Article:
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Unique serving impliments are on display at Cocoa Outlet. (Laura Ruminski/West Hawaii Today)
Imported freeze dried cherries are one of several fruits available at Cocoa Outlet. (Laura Ruminski/West Hawaii Today)
Specialty vanilla is one of over 4,000 items stocked at Cocoa Outlet. (Laura Ruminski/West Hawaii Today)
A large selection of colors are available to bakers at Cocoa Outlet. (Laura Ruminski/West Hawaii Today)
Specialty flavors are stocked at Cocoa Outlet. (Laura Ruminski/West Hawaii Today)
Farsheed Bonakdar shows a jar of his Poha Berry jam at Cocoa Outlet. (Laura Ruminski/West Hawaii Today)
Plumeria made out of sugar is available to bakers at Cocoa Outlet. (Laura Ruminski/West Hawaii Today)
Farsheed Bonakdar shows plumeria made from sugar available to bakers at Cocoa Outlet. (Laura Ruminski/West Hawaii Today)
Farsheed Bonakdar shows a new batch of chocolate covered orange rind at Cocoa Outlet. (Laura Ruminski/West Hawaii Today)
Edible glitter, including gold flake, are available at Cocoa Outlet. (Laura Ruminski/West Hawaii Today)
Imported orange rind is ready to be dipped in chocolate at Cocoa Outlet. (Laura Ruminski/West Hawaii Today)
Farsheed Bonakdar stands in his Cocoa Outlet warehouse with over 4,000 items. (Laura Ruminski/West Hawaii Today)
“Around chocolate, everybody has a smile.”
That’s according to Farsheed Bonakdar, who with Barbara Cappelli owns The Cocoa Outlet in Kealakekua. And he should know. Farsheed and Barbara have been in business for 18 years as wholesale distributors of chocolate and pastry ingredients. While there are four other major companies in the state selling wholesale food products, including chocolate and pastry ingredients, to hotels, restaurants, and candy makers, The Cocoa Outlet is the only vendor dealing exclusively in these lines.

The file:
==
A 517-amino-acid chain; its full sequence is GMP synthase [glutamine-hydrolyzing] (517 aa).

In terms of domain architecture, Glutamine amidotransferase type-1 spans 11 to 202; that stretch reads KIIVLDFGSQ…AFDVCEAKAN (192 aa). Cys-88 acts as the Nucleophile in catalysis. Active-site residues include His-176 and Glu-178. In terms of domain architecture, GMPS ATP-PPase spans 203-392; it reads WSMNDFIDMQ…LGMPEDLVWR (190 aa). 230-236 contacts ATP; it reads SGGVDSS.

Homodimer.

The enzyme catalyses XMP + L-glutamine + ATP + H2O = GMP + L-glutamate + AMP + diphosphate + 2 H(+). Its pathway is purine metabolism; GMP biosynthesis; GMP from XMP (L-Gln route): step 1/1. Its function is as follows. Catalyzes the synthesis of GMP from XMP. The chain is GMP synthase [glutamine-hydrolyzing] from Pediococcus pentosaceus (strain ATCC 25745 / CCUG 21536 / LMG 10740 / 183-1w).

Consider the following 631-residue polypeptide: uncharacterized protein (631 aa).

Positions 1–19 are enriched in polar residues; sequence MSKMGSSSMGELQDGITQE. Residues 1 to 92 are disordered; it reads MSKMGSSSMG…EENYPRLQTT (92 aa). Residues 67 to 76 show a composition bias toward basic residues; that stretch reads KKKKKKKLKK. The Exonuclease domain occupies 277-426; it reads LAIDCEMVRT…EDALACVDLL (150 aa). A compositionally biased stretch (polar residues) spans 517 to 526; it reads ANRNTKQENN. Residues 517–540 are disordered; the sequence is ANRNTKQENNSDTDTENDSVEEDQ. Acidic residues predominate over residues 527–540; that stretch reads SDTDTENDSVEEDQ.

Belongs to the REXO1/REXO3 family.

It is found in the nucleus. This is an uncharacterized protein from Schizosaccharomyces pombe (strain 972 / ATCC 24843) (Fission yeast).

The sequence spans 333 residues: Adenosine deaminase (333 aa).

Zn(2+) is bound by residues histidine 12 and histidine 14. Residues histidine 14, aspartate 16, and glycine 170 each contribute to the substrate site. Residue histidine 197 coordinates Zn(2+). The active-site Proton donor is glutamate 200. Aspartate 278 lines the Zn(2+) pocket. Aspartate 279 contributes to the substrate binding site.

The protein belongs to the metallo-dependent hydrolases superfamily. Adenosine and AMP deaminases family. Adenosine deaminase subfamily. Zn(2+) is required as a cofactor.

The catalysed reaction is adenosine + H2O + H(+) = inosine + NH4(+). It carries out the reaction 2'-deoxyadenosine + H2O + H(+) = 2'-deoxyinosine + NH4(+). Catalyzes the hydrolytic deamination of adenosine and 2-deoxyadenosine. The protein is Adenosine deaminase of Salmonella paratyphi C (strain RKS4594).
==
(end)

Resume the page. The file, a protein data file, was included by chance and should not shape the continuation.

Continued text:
You can buy everything from 26-pound units of dark bulk chocolate specifically created for coating chocolate bonbons to sugar dough paste orchids for decorating your wedding cake. The Cocoa Outlet warehouse is truly a Willy Wonka dreamland, bursting at the seams with over 4,000 confectionery and baking ingredients, and it has acquired a reputation as the go-to supplier for chefs and chocolatiers throughout the state and the country.
The Cocoa Outlet’s sells its products via its website, and the digital mystery of how mainland customers find their way to a warehouse on Mamalahoa Highway is a continuing one.
“I ask myself that question all the time,” Farsheed said. “They are searching for a specific type of chocolate we can provide, we have great shipping rates, good prices, and it’s easier to sit at your desk and place an order than to hunt around locally.”
How does one get into the chocolate and pastry ingredient business?
“I was selling produce from our organic farm to hotels,” Farsheed explained, “and kept being prodded by a friend who was importing chocolate to get into this line. I decided why not; the rest is history.”
That history includes double-digit growth from the business’ founding until around 2008 and steady growth at 7 to 8 percent annually since then. And that growth is expected to accelerate in the coming years with the explosion of Hawaii’s cacao industry.